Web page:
Travel better! It sounds good, doesn’t it? Not just to travel, but to travel better! But what does that actually mean? Let’s look at some of the possibilities.
If you’re like me, you’d like to not only travel, but to travel better! It sounds good, doesn’t it? Not just to travel, but to travel better?
But what does that actually mean?
Let’s look at some of the possibilities.
- Travel more.
- That might mean traveling as cheaply as possible, so that you can travel as much as possible. Search for tips online, and you’ll find lots of ways to save money on transportation, lodging, food, and more.
- Travel more comfortably.
- This might mean splurging on Premium Economy instead of Basic Economy for flights, booking a 2-bedroom vacation rental instead of one hotel room with two double beds for your group of 4 people, or taking a train because it’s faster and more comfortable than a bus. You can still save money in other ways. This works especially well for travelers who have a moderate budget and want good value for their money.
- If you’re traveling long-term, say 3 months or more, it may mean taking along some non-essential items that you just enjoy having–books, yoga mat, kitchen stuff, whatever.
- Travel luxuriously.
- Maybe you don’t care so much about traveling often, but you want to be pampered when you do. First-class flights, 4- and 5-star hotels, fancy restaurants, spa days.
- Travel with family.
- There can be lots of benefits to traveling with family. Whatever that means for you. A long weekend or a family gap year. Your parents, your kids, your siblings, your cousins. Visit family members who live a distance away. Take your grandma to the National Parks.
- Pets are family too! If they travel well, take them with you! Just be sure you book pet-friendly accommodations and make proper travel arrangements. Obviously, it’s easiest if you’re driving, and hardest if you’re flying, especially internationally–you may need to find an IPATA-certified pet shipper.
- Travel with friends.
- Girls’ trip, guys’ trip, large group, or just you and your bestie. Or visit a friend who lives in a different state or country. Whatever. Plan a trip with friends.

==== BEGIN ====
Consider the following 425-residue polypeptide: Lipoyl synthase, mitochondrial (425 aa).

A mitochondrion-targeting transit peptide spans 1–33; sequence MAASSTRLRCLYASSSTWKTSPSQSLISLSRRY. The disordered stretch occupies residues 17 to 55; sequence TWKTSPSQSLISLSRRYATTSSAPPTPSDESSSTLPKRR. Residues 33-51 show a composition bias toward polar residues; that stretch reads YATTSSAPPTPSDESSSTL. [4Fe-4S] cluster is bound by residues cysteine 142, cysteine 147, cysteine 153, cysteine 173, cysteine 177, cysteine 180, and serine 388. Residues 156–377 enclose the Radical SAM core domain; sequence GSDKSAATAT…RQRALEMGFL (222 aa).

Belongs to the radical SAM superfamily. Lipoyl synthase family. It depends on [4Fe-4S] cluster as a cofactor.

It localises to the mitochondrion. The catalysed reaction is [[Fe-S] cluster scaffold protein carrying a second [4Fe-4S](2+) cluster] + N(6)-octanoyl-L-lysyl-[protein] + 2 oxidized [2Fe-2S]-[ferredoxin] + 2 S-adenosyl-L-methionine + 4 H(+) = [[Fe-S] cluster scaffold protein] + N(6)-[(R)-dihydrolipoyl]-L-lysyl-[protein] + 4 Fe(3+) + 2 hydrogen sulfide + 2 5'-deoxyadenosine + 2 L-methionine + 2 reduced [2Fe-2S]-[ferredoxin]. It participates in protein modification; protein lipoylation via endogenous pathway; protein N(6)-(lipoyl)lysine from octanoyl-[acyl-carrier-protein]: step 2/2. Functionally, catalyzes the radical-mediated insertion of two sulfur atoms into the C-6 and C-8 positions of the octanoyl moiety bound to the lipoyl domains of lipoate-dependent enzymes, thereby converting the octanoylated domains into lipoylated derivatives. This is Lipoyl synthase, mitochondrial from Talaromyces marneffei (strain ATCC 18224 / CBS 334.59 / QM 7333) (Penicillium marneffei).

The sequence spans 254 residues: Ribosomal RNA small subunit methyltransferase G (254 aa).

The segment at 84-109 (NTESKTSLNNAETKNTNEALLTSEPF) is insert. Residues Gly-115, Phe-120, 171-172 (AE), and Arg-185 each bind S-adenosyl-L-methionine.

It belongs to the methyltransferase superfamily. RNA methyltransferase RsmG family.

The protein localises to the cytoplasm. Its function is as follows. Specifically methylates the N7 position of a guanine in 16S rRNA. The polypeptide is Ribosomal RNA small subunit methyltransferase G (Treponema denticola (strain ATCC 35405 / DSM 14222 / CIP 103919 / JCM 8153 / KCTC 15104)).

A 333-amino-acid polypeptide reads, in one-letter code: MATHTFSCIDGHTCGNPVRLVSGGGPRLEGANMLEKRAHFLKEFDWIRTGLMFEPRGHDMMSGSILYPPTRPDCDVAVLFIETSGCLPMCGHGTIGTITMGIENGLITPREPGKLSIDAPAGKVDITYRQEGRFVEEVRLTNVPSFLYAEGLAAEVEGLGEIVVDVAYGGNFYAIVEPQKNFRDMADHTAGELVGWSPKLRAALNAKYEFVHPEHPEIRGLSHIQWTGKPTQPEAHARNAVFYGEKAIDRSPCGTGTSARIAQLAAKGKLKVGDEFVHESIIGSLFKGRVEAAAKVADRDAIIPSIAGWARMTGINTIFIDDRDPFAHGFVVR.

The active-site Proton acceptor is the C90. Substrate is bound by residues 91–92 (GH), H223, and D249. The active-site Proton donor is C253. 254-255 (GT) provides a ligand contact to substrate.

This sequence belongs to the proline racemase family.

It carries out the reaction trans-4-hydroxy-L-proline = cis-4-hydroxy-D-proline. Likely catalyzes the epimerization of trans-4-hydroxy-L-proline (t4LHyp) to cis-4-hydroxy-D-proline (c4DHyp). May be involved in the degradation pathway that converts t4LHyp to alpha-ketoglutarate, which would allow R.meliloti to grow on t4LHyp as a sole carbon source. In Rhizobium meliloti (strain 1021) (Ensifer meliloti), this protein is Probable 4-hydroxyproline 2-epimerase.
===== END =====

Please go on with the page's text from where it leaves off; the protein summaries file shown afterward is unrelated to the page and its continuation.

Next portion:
- Travel alone.
- Travel fast.
- See as much as possible in as short a time as possible, if that’s what you really want.
- Travel slowly.
- Never heard of slow travel? Here’s a good post about slow travel, and here’s another good post about slow travel.
- Go in the off-season, when things are cheaper and less crowded and hectic. This is also more sustainable, gives you the chance to make more connections, and is often just generally more enjoyable.
- Stay in one place longer. Instead of going to 7 different places on a two-week trip, pick one. Or if you have time, stay in one place for a month or three.
- Get a feel for what it’s like to live in a place instead of just passing through. Sure, see the sights, but don’t do only touristy things. Explore on foot or bicycle. Visit the local parks. Shop at the local markets.Talk to local people; eat where the locals eat instead of restaurants catering to tourists. Find a favorite walk, favorite places to buy groceries, a favorite coffee shop or restaurant.
- Travel sustainably/green/eco travel.
- Sustainable travel. Green travel. Eco travel. Slightly different, yet related, facets of this rather complex topic. It all boils down to making the world better (or at least definitely not worse) by your travel choices. And be sure to do your best to Leave No Trace.
- Don’t fall into the “voluntourism” trap. Instead, opt for community-based tourism that will have a positive impact on local people. Support local businesses and engage with social enterprises to make a difference. If you want to support local charities, do your homework and donate to ones that are truly grassroots, by-and-for-the-local-people charities.
- If you’re in one place for a month or more and really want to volunteer, find locals (preferably actual locals, not expats who’ve moved to the area) who volunteer their time and ask if their organization is open to non-local, shorter-term volunteers, or if they can point you to one that is.
- Connect to local people and experience local culture.
- In many places you can find homestays, hospitality exchanges, and free walking tours. If a homestay doesn’t appeal to you, at least avoid the big hotel chains and stay somewhere with local character. (In Malta, they’re literally called Houses of Character. And in Ireland, nearly everywhere has character.)
- Use public transit instead of renting a car.
- Hire a local tour guide or travel planner.
- Connect with people and groups that share your interests.
- Visit off-the-beaten-path landmarks and attractions as well as World Heritage Sites and well-known museums.
- Take a class, or attend a performance or festival or lecture. Check event listings geared toward locals to find non-touristy things to do.
So, now that you have some ideas about what it might mean to travel better, decide what it means to you! Most likely it will mean different things at different times–you may want to travel alone at one time, with family another, and with friends some other time. You may want to cram as much as possible into one short trip, and travel slowly on a longer one.
I know that I like to travel as often as feasible while still traveling comfortably, and to experience local culture if possible; and after our wonderful months in Ireland and Malta, I adore slow travel.
Everyone will have their own, personal, variable combination of factors when considering how to travel better.
I’ll probably expand each of these sections into its own article, over time. Meanwhile, these tips should definitely get you started! What’s your favorite way to travel better? Leave a comment below!